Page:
Lectio Divina

In Lectio Divina, we read, we seek to understand with the help of a commentary, we ponder, we take time for stillness and we respond. It is a way of life, not a method of prayer. Take the Mother of God as your model, the one who brought forth the Word made Flesh, Our Savior Jesus Christ.

LECTIO DIVINA: (Holy Reading) PRAYING WITH THE SACRED SCRIPTURES Sunday 16 April 2017 Easter Sunday of the Resurrection of the Lord, by Sister Hildegaard, OSB, Jamberoo Abbey, Ausralia


Most of us will have attended the Great Easter Vigil. At this Vigil, the Liturgy of the Word consists of Seven readings, seven response psalms, and prayer responses.  Since it’s impossible for me to share Lectio Divina on all the readings at the Easter Vigil, I’ve chosen the readings of Easter Sunday:

Acts 10:34, 37-43; Colossians 3:1-4; Matthew 28:1-10.

Lectio: Read the first reading from the Acts of the Apostles 10:34 and 37-43. Read it aloud. Read it slowly. Be aware of the Holy Spirit placing unction on the message of this text. When your heart responds to a word or a line, or a phrase, this is the Holy Spirit touching your heart and calling forth your response.

Meditatio: A little background to the text will help us understand it and make a response to it.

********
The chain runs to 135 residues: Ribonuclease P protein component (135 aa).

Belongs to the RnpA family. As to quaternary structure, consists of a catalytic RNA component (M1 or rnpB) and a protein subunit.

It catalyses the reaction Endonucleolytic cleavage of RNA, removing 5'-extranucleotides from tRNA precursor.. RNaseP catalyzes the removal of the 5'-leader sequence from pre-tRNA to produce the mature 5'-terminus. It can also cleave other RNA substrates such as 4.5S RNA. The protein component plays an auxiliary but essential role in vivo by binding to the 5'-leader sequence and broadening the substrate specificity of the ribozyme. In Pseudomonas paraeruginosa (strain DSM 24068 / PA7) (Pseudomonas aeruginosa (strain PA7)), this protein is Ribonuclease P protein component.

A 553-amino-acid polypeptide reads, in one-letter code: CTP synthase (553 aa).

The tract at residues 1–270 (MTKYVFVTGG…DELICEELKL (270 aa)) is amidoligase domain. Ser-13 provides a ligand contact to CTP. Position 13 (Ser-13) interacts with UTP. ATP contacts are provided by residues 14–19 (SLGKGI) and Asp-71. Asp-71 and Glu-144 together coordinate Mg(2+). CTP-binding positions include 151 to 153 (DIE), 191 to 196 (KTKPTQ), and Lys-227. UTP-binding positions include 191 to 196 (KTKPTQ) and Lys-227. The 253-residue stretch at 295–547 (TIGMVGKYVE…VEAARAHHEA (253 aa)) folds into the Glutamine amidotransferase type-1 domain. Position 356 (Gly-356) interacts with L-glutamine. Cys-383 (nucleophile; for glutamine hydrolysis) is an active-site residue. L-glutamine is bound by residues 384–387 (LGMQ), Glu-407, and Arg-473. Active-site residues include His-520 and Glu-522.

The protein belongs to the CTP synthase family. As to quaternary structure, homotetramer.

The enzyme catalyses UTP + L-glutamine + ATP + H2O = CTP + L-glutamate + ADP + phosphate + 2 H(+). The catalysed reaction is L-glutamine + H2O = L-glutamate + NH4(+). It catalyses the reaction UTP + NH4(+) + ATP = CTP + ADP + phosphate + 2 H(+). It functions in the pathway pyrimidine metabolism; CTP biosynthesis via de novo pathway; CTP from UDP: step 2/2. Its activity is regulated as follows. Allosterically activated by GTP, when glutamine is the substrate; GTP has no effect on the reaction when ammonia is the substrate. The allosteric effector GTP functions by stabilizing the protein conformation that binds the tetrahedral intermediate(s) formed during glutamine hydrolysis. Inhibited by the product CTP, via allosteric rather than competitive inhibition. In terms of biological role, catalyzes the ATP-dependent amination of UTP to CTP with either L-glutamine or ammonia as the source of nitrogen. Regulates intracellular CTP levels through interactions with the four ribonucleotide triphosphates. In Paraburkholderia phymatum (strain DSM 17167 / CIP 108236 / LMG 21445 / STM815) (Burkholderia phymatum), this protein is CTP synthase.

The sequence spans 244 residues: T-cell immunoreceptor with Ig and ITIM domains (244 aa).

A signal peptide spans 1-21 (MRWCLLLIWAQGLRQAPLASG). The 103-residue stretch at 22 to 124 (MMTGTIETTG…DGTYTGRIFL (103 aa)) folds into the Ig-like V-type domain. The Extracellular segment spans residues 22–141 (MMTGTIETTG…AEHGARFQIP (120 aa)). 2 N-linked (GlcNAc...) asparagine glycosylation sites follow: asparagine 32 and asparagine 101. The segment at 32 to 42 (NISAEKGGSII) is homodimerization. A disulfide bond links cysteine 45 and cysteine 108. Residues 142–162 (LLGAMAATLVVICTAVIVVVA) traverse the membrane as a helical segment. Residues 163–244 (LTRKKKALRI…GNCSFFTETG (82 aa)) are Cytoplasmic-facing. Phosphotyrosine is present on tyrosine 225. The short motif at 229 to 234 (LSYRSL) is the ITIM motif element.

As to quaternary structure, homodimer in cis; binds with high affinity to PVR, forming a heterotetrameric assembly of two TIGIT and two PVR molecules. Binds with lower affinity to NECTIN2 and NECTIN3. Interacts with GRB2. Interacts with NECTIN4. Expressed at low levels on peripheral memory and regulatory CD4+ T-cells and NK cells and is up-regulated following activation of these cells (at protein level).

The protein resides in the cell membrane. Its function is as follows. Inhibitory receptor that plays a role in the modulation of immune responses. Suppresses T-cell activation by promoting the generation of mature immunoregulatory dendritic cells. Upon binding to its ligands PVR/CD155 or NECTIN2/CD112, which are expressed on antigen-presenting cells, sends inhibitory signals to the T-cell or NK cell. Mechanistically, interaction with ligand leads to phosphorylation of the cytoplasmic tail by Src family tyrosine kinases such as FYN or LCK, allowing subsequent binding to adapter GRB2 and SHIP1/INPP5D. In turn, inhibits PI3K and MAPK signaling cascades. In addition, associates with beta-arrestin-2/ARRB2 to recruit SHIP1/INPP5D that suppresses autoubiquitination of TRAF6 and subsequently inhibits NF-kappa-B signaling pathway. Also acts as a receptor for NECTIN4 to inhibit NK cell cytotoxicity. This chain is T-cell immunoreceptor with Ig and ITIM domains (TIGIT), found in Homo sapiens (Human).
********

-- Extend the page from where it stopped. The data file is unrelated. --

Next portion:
Cornelius of Acts chapter 10, was a Roman Military Commander of a division of 100 men. Such a person was called a “centurion”. This centurion, in today’s language, altered the course of Christian history. From being an exclusively Jewish sect, it became a multi-ethnic religion. Acts 10 tells the story of his conversion and of the
conversion of all who lived in his house. He had received a vision from God that he should find Peter. Peter received a vision that no foods were any longer unclean.  (The eating habits of the Gentiles were the major barrier to fellowship with Jews). Cornelius and his companions arrive at Peter’s house in Joppa and there, Peter
preaches the Good News, baptizes the group, and then the miracles of tongues takes place in Cornelius and his companions. (Some of this background I have summarized from “The Complete Who’s Who in the Bible, an exhaustive listing of all the characters in the Bible” edited by Paul Gardiner).